Articulate people—the Articulates– tend to be wealthy and happy. They enjoy rewarding careers and relationships.

Although that isn’t always true, that’s the way to bet.

So, assuming that you want to be wealthy and happy—or wealthier and happier as the case may be—you first need to know the distinguishing traits and behaviors of Articulates.

First, Articulates know that being understood is a luxury beyond price; it is fundamental necessity for their social and financial success, and the visibility of their organizations. Therefore, they express, whether in writing or speaking, ideas, thoughts, policies, directives, and so on coherently, clearly, distinctly, and succinctly. Readers and listeners get the point and know how to react. They are not misled.Communication is the Key

Second, Articulates know that a large vocabulary is the essential platform for success, and that vocabulary allows them to connect ideas (most of us think primarily in words, secondarily in visuals and numbers), better understand the situation, make constructive and beneficial decisions, and communicate to others more clearly and persuasively. Everybody wins.

Third, Articulates apply the five behaviors and abilities of CLOWT: Compartmentalize (the ability to concentrate on the current topic); Listen (the ability to understand what others are writing and saying); Organize (the ability to create larger abstractions from details); Write (the ability to create clear, concise, on-point documents); and Test (the willingness and ability to evaluate the effectiveness of every communication).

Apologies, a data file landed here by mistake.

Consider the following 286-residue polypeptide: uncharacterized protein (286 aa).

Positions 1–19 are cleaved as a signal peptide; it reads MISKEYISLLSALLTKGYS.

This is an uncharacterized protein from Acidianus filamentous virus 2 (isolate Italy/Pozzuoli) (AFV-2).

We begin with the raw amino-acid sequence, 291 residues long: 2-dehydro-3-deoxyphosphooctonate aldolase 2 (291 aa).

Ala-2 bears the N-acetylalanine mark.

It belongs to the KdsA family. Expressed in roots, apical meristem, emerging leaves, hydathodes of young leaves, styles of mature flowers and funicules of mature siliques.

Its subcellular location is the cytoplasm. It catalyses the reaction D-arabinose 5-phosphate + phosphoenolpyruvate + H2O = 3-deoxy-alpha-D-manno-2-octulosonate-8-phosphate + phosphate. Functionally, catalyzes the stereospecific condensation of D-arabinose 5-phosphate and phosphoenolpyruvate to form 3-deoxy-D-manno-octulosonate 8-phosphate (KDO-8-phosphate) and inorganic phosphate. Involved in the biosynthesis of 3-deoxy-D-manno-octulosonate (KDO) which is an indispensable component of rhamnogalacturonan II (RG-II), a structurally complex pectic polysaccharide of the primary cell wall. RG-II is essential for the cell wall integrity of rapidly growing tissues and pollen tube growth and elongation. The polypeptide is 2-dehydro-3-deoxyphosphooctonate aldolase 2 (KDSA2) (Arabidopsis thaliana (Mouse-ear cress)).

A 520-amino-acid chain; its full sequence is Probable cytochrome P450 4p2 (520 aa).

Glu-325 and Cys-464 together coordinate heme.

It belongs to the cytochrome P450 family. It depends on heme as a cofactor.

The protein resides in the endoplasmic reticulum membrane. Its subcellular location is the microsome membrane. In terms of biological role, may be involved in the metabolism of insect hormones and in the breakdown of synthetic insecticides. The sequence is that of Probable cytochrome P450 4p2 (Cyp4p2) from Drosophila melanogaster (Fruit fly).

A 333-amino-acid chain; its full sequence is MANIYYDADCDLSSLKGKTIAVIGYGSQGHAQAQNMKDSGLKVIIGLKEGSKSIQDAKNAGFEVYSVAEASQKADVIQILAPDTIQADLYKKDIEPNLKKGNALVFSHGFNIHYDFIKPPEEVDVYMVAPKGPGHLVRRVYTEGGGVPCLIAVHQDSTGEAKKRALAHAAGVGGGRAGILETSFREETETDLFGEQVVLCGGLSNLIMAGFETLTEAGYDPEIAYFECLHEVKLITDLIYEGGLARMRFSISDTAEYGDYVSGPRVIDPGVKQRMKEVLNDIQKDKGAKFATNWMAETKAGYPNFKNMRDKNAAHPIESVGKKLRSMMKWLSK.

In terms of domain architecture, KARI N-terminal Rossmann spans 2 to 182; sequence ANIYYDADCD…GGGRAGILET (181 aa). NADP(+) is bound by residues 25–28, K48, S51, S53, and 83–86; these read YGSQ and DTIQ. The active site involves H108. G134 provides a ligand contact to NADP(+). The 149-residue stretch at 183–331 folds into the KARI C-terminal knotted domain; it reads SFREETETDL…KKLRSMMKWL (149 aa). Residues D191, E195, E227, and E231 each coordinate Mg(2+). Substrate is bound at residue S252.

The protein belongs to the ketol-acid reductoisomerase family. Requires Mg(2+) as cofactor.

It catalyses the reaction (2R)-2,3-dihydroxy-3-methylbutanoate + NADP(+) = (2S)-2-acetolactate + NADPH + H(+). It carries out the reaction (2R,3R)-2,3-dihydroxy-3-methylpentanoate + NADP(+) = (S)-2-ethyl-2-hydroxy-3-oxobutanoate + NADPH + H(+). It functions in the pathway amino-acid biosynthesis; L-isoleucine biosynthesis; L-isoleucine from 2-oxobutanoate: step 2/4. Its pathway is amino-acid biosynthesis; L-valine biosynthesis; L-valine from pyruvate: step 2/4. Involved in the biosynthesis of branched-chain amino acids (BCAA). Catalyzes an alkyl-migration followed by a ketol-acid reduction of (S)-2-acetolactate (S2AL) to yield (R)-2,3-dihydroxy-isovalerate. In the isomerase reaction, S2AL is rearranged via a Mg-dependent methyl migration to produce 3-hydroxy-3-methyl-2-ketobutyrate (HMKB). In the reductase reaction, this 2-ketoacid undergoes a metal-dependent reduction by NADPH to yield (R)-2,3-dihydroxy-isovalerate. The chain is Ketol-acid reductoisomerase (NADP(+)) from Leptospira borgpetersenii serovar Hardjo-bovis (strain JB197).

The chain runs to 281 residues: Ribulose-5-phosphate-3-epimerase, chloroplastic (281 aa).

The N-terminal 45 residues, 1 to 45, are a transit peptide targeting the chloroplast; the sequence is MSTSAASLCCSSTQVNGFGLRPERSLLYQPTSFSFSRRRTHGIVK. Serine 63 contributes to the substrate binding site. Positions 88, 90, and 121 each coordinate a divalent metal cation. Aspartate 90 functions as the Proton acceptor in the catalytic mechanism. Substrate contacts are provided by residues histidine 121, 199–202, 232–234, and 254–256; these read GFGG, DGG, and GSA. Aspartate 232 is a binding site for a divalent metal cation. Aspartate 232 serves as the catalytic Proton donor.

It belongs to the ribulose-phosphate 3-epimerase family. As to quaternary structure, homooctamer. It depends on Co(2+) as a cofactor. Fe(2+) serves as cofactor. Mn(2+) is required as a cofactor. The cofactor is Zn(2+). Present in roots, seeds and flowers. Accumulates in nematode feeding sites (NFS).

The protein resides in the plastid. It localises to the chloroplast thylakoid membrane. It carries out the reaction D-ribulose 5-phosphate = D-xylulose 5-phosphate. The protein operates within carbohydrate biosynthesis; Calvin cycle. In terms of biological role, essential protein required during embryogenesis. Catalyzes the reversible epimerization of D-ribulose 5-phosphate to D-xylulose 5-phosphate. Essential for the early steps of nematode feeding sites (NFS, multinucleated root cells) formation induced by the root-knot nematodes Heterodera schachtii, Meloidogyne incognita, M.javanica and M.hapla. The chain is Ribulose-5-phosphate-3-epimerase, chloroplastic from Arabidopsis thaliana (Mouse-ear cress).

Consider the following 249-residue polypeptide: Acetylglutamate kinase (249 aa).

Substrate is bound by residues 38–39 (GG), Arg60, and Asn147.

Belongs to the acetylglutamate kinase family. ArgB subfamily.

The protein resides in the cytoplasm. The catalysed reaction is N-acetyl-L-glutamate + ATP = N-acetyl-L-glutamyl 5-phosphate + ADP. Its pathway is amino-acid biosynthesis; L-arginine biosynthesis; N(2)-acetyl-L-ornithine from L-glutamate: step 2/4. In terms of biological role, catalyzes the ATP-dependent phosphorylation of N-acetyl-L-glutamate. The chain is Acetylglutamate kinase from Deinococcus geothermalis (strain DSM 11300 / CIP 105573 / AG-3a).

Knowledge is power is a dangerous half truth. Actually, knowledge can be power only if it can be expressed in ways that other people can understand it. I say that knowing full well that I am sparring fearlessly with such classic thinkers as Francis Bacon, who perhaps was the first, in 1597, to write knowledge is power. I’m also taking on Samuel Johnson, who said sometime in the mid 1700s, that knowledge is more that equivalent to force. By the way, Francis and Sam were terrific writers who should have known that they were fooling and misleading us with incomplete thoughts.